The people there are also very friendly and tend to come from everywhere in South Australia to retire or enjoy the different lifestyle. Port Lincoln is the home of tuna fishing or fishing in general and the town where Australian Olympic Weight lifter Dean Lukin comes from. There is a deep sea port for when grain ships come in to get their load for overseas export. There is a large lot of grain silos for the storage as well.

Below is the newly erected statue of the famous Melbourne Cup winner Makybe Diva. This fabulous horse won this prestigious cup 3 years running. She is now retired. Her owners live in Port Lincoln. The statue is positioned on the front foreshore for all to see.

Our friends Bill and Cindy were kind enough to take us out in their boat for look around the Marina and surrounding area and to do some fishing. The weather was a bit cold but this didn't deter us.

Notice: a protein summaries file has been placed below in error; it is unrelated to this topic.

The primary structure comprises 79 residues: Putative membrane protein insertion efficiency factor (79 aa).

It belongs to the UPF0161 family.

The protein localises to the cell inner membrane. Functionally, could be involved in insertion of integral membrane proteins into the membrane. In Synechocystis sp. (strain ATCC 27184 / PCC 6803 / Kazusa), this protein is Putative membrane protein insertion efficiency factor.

Jack helping to cast off.

This is a view of some of the houses heading into the Marina.

Picture of a nearby island, I think it is called Boston Island.

Some boats moored in the Marina.

Some of the housing around the Marina. Some of these are really nice.

This bridge opens upwards to let yachts through.

The grain silos near the Port Lincoln jetty.

Rainbow if you look hard above the silos. We were a fraction too late getting this photo as the rainbow was really bright while we were driving along, but by the time we pulled over to get a photo it had faded.

School holidays have finshed for another term, so back to routine tomorrow.
Hope your weekend was an enjoyable one.

Monday, July 14, 2008

Penong and on to Fowlers Bay